population as we know it. Because of his non-socialist ideals, he lost the reelection to Franklin D. Roosevelt.

Roosevelt promised citizens a gradual change in the economy that would better their lives. Although some believed Hoover’s ideas were practical, they weren’t strong enough to change the livelihood of society. In Roosevelt’s inauguration he states, “The only thing we have to fear is fear itself.” (The Great Depression and the New Deal). This famous quote inspired and gave hope to people everywhere that the new president would be able to make a change. When Hoover was taken out of office, he left the government in a state of economic turmoil. Unlike Hoover, Roosevelt favored the idea of socialism and wanted to start turning away from laissez faire. Roosevelt proposed his plan known as “The New Deal”. The New Deal provided a multitude of new organizations that helped aid relief. The FDIC, also seen as The Federal Deposit Insurance Corporation, is a prime example. This organization was an important factor in “insuring deposits in banks up to a certain limit”. Roosevelt understood the implications that the banks had on the government, so he took initiative in aiding the source of the downfall. In 1933, an act passed that provided relief for farmers. The Agricultural Adjustment Act influenced farmers to plow under their crops and raised prices. With the AAA and the CCC (Commodity Credit Corporation) in play, farmers were able to slowly but surely get back into the business. The Commodity Credit Corporation extended the loans for crops that were not being sold at the time. In 1936 however, the AAA was shut down because the tax that was set on food processors was unconstitutional.

Although Roosevelt’s efforts helped tremendously, it still wasn’t enough to get society out of poverty. He came up with a second new deal that promoted work, the fight to end poverty, and to keep a safety net. An organization called the Works Progress Administration promoted work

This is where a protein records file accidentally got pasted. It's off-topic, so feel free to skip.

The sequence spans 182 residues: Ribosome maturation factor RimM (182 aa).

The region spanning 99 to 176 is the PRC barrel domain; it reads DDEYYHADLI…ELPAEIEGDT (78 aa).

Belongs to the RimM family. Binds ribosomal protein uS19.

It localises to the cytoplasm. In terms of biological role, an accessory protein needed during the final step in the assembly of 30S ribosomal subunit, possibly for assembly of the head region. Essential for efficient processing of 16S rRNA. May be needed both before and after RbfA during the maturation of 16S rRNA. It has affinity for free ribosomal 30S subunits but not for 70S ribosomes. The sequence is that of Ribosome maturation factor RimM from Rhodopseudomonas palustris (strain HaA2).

other than welfare. The WPA worked to build the cities with new buildings, roads, airports, schools, etc. The National Youth Administration provided jobs for children and helped around 9 million people gain back the jobs they lost. In 1935, the social security act got put into play by Roosevelt. It granted workers who are 65 or older income after retirement. This was a part of the second new deal which was a more elaborate plan to the original new deal. Social security was funded by taxes and helped insurance for the aged, unemployed, and disabled. Although social security was seen to be helpful there were some problems regarding “double-digit employment and pervasive property”. Today, social security is seen as the societies top indicating factor of maintaining societies money flow. The second New Deal also consisted of the Indian Reorganization act, the Soil Conservation and Domestic Allotment Act, the Works Progress Administration (WPA), and the United States Housing Authority. These brought relief to citizens immediately and was beneficial for a long-term recovery.

The Indian Reorganization Act, also known as the Indian New Deal, overturned the Dawes Act which essentially broke up the Indian Reservations in the hopes of moving Indians towards private land. This act allowed Indians to become one with their culture. The Soil Conservation and Domestic Allotment Act was a result of the AAA which resulted unconstitutional. This new act gave protection to farmers and sharecroppers. It also gave the government permission to pay farmers that way production can be reduced. In 1937, The United States Housing Authority focused on giving homes to citizens in urban areas. As a result of this act, low cost homes were built, and Hooverville’s were cleared out. This allowed the government to be more involved in the helping of citizens. Although there were some downfalls. The government struggled with getting the right amount of funding just as they did with a lot of organizations during the New Deal.

The New Deal showed a success towards the people however, Hoover thought otherwise. He sent a letter to his friend seven months after he left office regarding his concerns with Roosevelts ideals. Hoover correctly predicted that the American government would change as society knew it. African Americans in the Great Depression faced economic hardships just as prevalent as whites, however they were still faced with discrimination. They were the first to be unemployed and their unemployment rate was doubled that of the whites. The New Deal on the other hand helped African Americans greatly. The Congress of industrial organizations was the first organization to help blacks in gaining employment.